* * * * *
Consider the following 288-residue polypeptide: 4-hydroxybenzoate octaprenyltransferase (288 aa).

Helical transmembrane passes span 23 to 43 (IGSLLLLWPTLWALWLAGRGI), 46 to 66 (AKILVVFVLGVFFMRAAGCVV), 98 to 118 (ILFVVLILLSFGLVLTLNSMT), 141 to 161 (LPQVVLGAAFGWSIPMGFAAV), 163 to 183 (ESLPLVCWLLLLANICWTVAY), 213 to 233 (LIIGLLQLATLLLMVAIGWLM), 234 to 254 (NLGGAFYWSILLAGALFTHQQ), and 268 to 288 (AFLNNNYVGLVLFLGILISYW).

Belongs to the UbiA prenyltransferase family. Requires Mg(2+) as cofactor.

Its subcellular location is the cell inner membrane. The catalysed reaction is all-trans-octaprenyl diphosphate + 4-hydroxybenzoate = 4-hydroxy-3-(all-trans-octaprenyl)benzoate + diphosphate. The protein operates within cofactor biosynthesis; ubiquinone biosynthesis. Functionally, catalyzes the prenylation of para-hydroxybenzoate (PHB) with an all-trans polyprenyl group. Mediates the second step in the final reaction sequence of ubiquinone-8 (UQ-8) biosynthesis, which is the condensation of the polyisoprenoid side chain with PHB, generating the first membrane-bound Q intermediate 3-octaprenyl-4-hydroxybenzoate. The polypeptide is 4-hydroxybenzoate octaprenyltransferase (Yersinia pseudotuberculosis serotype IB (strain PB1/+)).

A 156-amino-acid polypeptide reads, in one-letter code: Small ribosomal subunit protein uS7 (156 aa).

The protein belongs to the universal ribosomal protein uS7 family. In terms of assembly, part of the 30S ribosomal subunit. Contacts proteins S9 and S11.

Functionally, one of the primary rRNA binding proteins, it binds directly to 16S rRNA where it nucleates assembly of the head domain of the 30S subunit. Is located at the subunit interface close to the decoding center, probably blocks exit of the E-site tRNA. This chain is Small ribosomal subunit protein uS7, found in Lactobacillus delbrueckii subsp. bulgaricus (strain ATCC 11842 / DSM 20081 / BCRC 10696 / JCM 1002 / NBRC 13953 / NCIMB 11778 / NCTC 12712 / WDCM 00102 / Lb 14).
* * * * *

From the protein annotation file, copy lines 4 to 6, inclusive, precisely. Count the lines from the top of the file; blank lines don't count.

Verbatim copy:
Its subcellular location is the cell inner membrane. The catalysed reaction is all-trans-octaprenyl diphosphate + 4-hydroxybenzoate = 4-hydroxy-3-(all-trans-octaprenyl)benzoate + diphosphate. The protein operates within cofactor biosynthesis; ubiquinone biosynthesis. Functionally, catalyzes the prenylation of para-hydroxybenzoate (PHB) with an all-trans polyprenyl group. Mediates the second step in the final reaction sequence of ubiquinone-8 (UQ-8) biosynthesis, which is the condensation of the polyisoprenoid side chain with PHB, generating the first membrane-bound Q intermediate 3-octaprenyl-4-hydroxybenzoate. The polypeptide is 4-hydroxybenzoate octaprenyltransferase (Yersinia pseudotuberculosis serotype IB (strain PB1/+)).

A 156-amino-acid polypeptide reads, in one-letter code: Small ribosomal subunit protein uS7 (156 aa).

The protein belongs to the universal ribosomal protein uS7 family. In terms of assembly, part of the 30S ribosomal subunit. Contacts proteins S9 and S11.